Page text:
Among watchmakers, NOMOS Glaschütte is unique – it’s a relatively young watch company at around 20 years old, but it’s also one of the few in the world to earn the distinction of being a “manufactory,” which means it builds its own movements. That combination results in some watches that are exquisitely crafted, but also relatively affordable (in high-end watch terms, since it’s still nearly $5,000). The Tangomat GMT, a recent introduction and world timer that uses one of NOMOS’ most impressive movements, fits that description perfectly, and is easily one of the best watches I’ve ever had the pleasure of wearing.
The Tangomat GMT features the same clean lines and Bauhaus-inspired minimalism of NOMOS’ mechanical Tangente and other automatic Tangomat watches, with a self-winding NOMOS Glashütte Xi movement. The dial is a cream-coloured affair with slightly raised printed black characters, blued steel indicators and an inset small second subdial with a finely textured radial pattern.[gallery ids="912782,912779,912780,912778,912781,912783,912784,912785,912786,912787"]
Additional dial features on this watch that are missing on other Tangomat devices are the current city window, and the home time zone display. Both are features associated with the GMT world timer functions of the watch; the city window shows you what time zone the main dial is currently displaying, and the home time zone window on the right hand side of the watch displays the current time wherever you primarily rest your head.
The Tangomat GMT is one of two world timers made by NOMOS, with the other being the celebrated Zürich Weltzeit. Both watches share the same movement, which is capable of keeping time in 24 different time zones, but the Tangomat cleans things up with a city dial that’s mostly kept out of view, save for the display window. The Tangomat is more understated, with cleaner, more mathematical lines, while the Zürich Weltzeit is a bit flashier, and more modern in its angles.
To me, the balance of minimalism, function and a bold, clean face make the Tangomat GMT a nearly ideal watch for general use. It’s perfect for evening wear with the black Shell Cordovan leather band it ships with, but can also work in much more casual settings, and is made even more suitable for everyday use with a brown strap. And of course, thanks to the world timer function, it’s also perfect for travel.
As mentioned, the Tangomat GMT carries a house-made NOMOS Glaschütte Xi movement, which offers a world timer complication that allows shifting of time zones with a single press of a button on the case. This moves the time forward in one hour increments, and also changes the city displayed in the left-hand subdial. Cities are identified mostly by the first three letters in their name, and you can also set your home time zone using an inset button on the bottom left side of the case, for which NOMOS provides a custom tool (though you’d be okay with a ballpoint pen, should that ever get lost).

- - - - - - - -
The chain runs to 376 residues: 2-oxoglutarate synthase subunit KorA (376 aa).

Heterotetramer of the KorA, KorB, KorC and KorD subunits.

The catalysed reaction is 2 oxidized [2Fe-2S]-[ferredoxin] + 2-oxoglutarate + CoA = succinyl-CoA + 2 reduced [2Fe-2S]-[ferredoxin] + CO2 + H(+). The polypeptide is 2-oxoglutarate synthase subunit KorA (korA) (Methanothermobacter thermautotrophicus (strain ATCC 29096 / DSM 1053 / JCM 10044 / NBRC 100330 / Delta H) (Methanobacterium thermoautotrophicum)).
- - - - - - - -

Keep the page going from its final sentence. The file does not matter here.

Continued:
Setting the Tangomat GMT is easy enough if you follow the provided instructions, and then it’s remarkably easy to switch between time zones, though you’ll have to do two laps each time to get back to your home city (24 time zones are represented by 24 different cities on the subdial). It may technically take less time to reset your watch each time you land in a new destination, but it’s nowhere near as fun, or as technically impressive. And for a blogger like me, there’s a bonus: you can keep track of the time in a distant city where there might be news or an embargo coming up, while still watching the clock at home on the small subdial to the right.
The NOMOS movement is a technical marvel, but it’s also been finely detailed with an eye to aesthetics. It’s a 26 movement with tempered blue screws, rhodium plating, sunburst finish on exposed metal surfaces and black gold perlage detail. You’d be forgiven for wanting to do nothing but stare at this movement through the sapphire crystal caseback, as it looks amazing, and is again probably the primary selling point of this watch for true watch appreciators. It can store around 42 hours of power reserve from the bidirectional rotor, too, so it’s not just a pretty face.
NOMOS is a watch brand that seems to tend to attract young collectors looking for a manufactory movement with some fairly unique and modern styling, at a relatively affordable price. This Tangomat GMT, however, should appeal very broadly to collectors of all stripes, but especially to those who spend a lot of time in the air, and on foreign soil. Practically, it’s also handy for anyone who does business regularly with other time zones, but let’s be honest: you’re not thinking about buying a $4,570 watch because you’re a strictly practical person. The Tangomat GMT also promises a lot of delight to anyone who appreciates the engineering effort that went into designing and building its enthralling movement, and that’s the real reason to add this to your watch wish list.